Tiananmen and the Chinese dream
June 4th, 2013
07:30 AM ET

Tiananmen and the Chinese dream

By Kelley Currie, Special to CNN

Editor's note: Kelley Currie is a senior fellow with the Project 2049 Institute in Washington. The views expressed are her own.

June 4 marks the anniversary of the peak of the People’s Liberation Army’s brutal crackdown on pro-democracy protests that took place across China in 1989, crushing hopes throughout that country, and the world, that the Chinese Communist Party’s monopoly on political power might be giving way to a more democratic, representative and accountable political system.  In the years since those heady and ultimately tragic days, China has emerged from its Maoist totalitarian nightmare to become a global economic and political power of growing strength and uncertain intention. Yet despite the decades of change, the Chinese political elite – or at least important elements of it – seems trapped in an authoritarian mindset only marginally less paranoid, insecure and shortsighted than during Mao’s rule.

The yawning mismatch between the forward-facing reality and aspirations of the Chinese people and the defensive, anachronistic thinking of the Chinese Communist Party (CCP) is putting pressure on China’s unstable operating systems, and the ongoing leadership transition has only appeared to exacerbate these pressures, as various sides battle for influence. Indeed, over the past week, as the sensitive Tiananmen anniversary approached, Chinese netizens have been buzzing in particular over a blog post that appeared last week in the Chinese-language Investors Journal (and just as suddenly disappeared at the hands of the censors). The post boldly compares the present debate about the Party and constitutionalism with references to the atmosphere around the Democracy Wall in 1976 and Tiananmen protests:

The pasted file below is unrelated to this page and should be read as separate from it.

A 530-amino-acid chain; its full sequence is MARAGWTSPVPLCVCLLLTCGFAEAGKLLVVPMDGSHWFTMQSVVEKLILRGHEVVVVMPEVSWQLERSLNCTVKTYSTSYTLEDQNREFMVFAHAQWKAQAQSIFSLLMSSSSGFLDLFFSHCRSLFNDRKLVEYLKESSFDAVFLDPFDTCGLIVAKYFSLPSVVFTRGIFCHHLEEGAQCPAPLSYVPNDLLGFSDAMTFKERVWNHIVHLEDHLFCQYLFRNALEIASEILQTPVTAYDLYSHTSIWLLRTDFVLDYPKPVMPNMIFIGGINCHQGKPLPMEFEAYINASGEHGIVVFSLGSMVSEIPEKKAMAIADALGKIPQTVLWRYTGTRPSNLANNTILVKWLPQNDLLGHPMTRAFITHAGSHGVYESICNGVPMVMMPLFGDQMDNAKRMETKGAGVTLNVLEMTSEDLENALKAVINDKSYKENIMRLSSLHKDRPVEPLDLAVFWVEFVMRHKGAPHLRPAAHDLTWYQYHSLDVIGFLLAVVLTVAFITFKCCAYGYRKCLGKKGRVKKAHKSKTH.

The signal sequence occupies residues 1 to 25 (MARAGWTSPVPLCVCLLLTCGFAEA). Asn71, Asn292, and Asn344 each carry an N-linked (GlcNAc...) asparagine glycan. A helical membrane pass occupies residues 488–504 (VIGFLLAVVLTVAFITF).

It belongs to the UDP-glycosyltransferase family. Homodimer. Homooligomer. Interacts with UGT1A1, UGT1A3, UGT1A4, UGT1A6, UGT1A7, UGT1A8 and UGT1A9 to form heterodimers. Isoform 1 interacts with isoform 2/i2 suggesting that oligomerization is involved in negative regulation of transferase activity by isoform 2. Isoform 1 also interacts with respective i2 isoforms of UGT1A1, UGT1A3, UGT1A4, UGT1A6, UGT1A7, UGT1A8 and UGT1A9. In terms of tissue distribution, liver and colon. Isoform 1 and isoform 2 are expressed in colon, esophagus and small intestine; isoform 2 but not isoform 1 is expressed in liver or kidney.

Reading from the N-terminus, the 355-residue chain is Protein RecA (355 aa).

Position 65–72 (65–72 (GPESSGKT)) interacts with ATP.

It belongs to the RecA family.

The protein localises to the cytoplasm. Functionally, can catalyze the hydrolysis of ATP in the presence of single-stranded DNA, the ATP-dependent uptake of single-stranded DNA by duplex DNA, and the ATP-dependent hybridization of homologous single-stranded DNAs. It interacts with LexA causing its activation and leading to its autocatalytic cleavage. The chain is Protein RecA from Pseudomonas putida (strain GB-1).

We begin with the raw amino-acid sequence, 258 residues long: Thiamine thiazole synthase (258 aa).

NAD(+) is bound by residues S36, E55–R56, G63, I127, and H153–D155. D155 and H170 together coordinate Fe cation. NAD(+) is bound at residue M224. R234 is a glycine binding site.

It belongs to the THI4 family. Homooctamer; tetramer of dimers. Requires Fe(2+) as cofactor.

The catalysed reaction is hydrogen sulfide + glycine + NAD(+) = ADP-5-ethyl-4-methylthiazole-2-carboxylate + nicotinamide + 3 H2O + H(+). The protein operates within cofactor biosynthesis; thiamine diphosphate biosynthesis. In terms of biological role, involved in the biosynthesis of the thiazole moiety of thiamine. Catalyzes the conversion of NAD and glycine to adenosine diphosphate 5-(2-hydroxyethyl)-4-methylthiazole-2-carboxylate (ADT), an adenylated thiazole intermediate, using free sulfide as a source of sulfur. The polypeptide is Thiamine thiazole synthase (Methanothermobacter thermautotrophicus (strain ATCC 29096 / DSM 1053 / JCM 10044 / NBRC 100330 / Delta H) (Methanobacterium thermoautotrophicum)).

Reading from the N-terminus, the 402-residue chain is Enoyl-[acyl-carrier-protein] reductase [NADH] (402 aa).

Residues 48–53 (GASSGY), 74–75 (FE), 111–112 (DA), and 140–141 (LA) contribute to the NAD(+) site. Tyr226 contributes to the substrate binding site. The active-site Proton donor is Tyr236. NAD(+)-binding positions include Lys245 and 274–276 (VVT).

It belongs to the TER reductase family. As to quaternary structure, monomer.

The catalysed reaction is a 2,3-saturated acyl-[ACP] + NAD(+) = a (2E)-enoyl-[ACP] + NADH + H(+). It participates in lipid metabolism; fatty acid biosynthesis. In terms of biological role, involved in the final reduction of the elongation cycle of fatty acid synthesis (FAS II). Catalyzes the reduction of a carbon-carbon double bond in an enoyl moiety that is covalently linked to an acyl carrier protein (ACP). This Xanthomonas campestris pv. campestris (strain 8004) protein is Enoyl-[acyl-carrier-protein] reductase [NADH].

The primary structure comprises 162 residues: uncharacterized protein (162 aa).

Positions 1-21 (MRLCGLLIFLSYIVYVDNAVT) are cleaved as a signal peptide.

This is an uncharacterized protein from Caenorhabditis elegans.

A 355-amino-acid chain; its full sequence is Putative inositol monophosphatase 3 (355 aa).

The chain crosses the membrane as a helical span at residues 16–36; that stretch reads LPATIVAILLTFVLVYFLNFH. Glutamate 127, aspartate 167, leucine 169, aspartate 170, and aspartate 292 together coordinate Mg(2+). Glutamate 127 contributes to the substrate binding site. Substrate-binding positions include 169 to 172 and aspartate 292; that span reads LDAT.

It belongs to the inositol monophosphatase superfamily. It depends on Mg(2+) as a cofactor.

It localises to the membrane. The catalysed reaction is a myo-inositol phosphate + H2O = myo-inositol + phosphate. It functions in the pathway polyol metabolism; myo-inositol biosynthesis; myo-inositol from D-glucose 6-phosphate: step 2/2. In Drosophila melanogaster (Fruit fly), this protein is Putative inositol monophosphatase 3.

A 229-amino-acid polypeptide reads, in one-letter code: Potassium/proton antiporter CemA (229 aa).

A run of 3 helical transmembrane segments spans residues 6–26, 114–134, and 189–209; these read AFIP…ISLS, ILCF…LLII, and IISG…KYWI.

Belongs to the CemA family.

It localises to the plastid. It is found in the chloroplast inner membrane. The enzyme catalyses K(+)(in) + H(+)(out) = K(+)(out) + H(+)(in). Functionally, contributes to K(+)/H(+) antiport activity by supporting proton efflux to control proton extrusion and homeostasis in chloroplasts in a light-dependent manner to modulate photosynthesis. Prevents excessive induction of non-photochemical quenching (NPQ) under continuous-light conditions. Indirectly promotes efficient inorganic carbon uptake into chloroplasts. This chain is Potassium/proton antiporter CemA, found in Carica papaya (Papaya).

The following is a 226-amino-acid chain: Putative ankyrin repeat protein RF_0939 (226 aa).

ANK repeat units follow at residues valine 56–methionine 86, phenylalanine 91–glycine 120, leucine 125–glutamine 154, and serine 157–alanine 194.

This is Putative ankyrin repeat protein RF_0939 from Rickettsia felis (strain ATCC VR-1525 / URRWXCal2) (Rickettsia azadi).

“[T]he war of words last week between Weibo and official media over ‘constitutionalism’ was of an intensity nothing short of, and perhaps surpassing, what we saw [in 1989] during the controversy caused by the World Economic Herald. At that time, it was possible for official mouthpiece [newspapers] to trumpet their own theories after summarily shutting the door on [the World Economic Herald].”